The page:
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Art in a time of pandemic

Artists, galleries, museums turn innovative during COVID-19

Alamo Heights-area artist Augusta Brook Rosser believes the pandemic has spurred innovation, while galleries such as Artpace provide free Wi-Fi in the parking lot (inset). Courtesy photos

Many North Central artisans, museums and galleries struggling during the ongoing pandemic have found creative ways to stay connected with their audience.

While Olmos Park Terrace artists originally hoped to spend a November weekend welcoming visitors to their neighborhood as part of the 20th annual Uptown Art Stroll, the tour now may be online only.

“In the spirit of community safety and care for our neighbors, the decision was made to abstain from a face-to-face event and leave the door open for a virtual event, and possibly a date in the spring,” a press release from event organizers stated.

Planners hope to instead post photos of artists working in their studios and images of the art they have been creating during the pandemic.

The public may follow along at www.uptownartstroll.org or www.facebook.com/UptownArtStroll.

Indeed, public-art spaces have resorted to lessening capacity or taking only appointments to permit visitors. Many galleries are using their websites and social media to livestream workshops, tours and other programming.

The McNay Art Museum has safety protocols in place for visitors and staff alike.

Monthly activities such as First Fridays in Southtown are on hiatus. This year’s editions of Fiesta and Luminaria and their art-vendor opportunities are canceled.

Overall, there are some relief efforts, including a Facebook page encouraging support for local artists: https://www.facebook.com/groups/supportartistsinsanantonio/.

Businesses such as Artpace are giving back to the community with free public Wi-Fi in its parking lot at 513 N. Flores St.

San Antonio has authorized $2.6 million in federal relief funds for local, nonprofit arts organizations and individual craftsmen.

Roberto Treviño, the District 1 councilman, proposes creating an Art WORKS program, suggesting San Antonio boost its public-art investment by collaborating with builders to accommodate public art at new developments.

“Whether in the form of murals, sculpture or functional art, (art’s) existence in public places adds vibrancy to cities and strengthens community bonds,” Treviño said. “Public art also provides jobs.”

According to the COVID-19 Impact Survey for Artists and Creative Workers, more than 60% of these individuals nationwide have become unemployed, and nearly 100% lost income.

Artist and resident Celine Casillas Thomasson said many need exhibits like Art Stroll and live shows “to make a go of it financially.”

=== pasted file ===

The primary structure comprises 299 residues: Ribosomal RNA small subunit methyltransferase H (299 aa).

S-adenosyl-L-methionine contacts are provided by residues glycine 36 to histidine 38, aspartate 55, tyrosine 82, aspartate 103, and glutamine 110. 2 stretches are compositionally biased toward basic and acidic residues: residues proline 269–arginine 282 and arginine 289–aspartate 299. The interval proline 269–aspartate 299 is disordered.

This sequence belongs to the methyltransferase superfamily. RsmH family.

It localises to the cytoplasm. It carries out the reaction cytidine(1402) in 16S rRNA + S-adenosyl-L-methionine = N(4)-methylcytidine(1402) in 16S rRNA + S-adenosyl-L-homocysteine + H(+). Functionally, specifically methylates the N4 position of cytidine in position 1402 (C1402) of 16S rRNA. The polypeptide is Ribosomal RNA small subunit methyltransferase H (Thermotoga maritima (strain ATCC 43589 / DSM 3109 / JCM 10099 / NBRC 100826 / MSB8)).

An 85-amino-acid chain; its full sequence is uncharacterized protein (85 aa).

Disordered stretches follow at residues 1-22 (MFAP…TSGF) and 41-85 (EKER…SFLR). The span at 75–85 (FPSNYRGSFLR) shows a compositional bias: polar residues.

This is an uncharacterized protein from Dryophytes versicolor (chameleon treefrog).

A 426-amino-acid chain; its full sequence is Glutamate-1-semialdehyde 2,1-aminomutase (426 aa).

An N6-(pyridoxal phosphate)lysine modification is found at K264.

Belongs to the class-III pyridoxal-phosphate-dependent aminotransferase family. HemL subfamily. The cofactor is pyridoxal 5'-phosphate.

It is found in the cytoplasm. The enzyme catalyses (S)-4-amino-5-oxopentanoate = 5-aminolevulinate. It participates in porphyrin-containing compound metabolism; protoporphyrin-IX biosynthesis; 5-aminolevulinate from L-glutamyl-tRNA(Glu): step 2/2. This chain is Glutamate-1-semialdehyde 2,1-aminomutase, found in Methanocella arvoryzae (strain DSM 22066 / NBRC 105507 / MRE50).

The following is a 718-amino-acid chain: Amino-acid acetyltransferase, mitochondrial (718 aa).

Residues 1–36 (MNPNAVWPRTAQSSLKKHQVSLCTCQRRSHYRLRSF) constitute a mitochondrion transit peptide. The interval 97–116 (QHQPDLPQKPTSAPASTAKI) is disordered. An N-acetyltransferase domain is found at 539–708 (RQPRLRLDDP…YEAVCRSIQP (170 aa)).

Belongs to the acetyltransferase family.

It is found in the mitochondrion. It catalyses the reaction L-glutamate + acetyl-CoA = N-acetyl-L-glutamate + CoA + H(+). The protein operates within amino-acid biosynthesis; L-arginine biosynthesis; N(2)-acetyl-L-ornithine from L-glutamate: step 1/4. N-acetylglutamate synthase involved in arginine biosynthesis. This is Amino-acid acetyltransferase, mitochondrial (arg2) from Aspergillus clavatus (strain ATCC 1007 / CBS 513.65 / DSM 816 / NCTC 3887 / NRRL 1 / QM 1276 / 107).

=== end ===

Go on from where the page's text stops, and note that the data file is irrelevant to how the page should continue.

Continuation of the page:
“It’s really devastating. All those opportunities to make money are just gone,” she added.

However, local artists such as Thomasson and Augusta Brook Rosser believe COVID-19 has spurred innovation.

Rosser, an Alamo Heights-area resident, paints from home, promotes through social media and has sold works at AnArte Gallery.

“I think that being forced to be home not only opened up additional time to create paintings, but also inspired me to use social media to share my creative process in a way that I hoped would inspire others to create while also at home,” she said.

“Some videos simply show me painting while others demonstrate how to use tinfoil to create a heart or paint flowers on a grocery bag,” she added.

Because more people are housebound, they want to buy art to hang on the walls, Rosser suggested.

“I’m happy to provide a colorful and happy image for people’s homes. Even when things aren’t going so well, I try and focus on the positive in my art,” she added.

Thomasson said she barely worked at her craft during the outbreak’s first two months.

“You need to focus on this loss, and then claw your way back to a place where you think, ‘Now, I have room in my heart and my head, and I have energy to do this,” she said.

Thomasson and her colleagues said some creative people may struggle if they cannot afford web service at home, are not digitally savvy or don’t have a built-in audience.

Museums, too, have adjusted to a “new normal.” Area institutions such as the Witte Museum, McNay Art Museum, San Antonio Museum of Art, and Briscoe Western Art Museum all installed safety and cleaning protocols to accommodate reduced guests.

Still, special events and regular public activities at these sites are postponed or canceled. The Briscoe also experienced layoffs.

Meanwhile, the McNay is proceeding with its long-range landscaping master plan, having added three outdoor sculptures.

“We have experienced lower-than-average attendance, as expected. However, we are seeing visitation slowly build week after week,” said Rachel Trevino, the museum’s communications and marketing head. “We have received feedback that visitors are enjoying ‘having the museum to themselves’ and being able to take in the art and the scenery of our grounds in a spacious and open environment.”

Other art organizations are going virtual to continue tradition. Blue Star Contemporary’s Red Dot Art Sale, set for Sept. 23, will feature a virtual augmented reality experience in which the viewer walks around the room to get a “feel” for being inside the Southtown art space.

The regular Red Dot exhibit can be viewed in person or online Sept. 23-Oct. 4.


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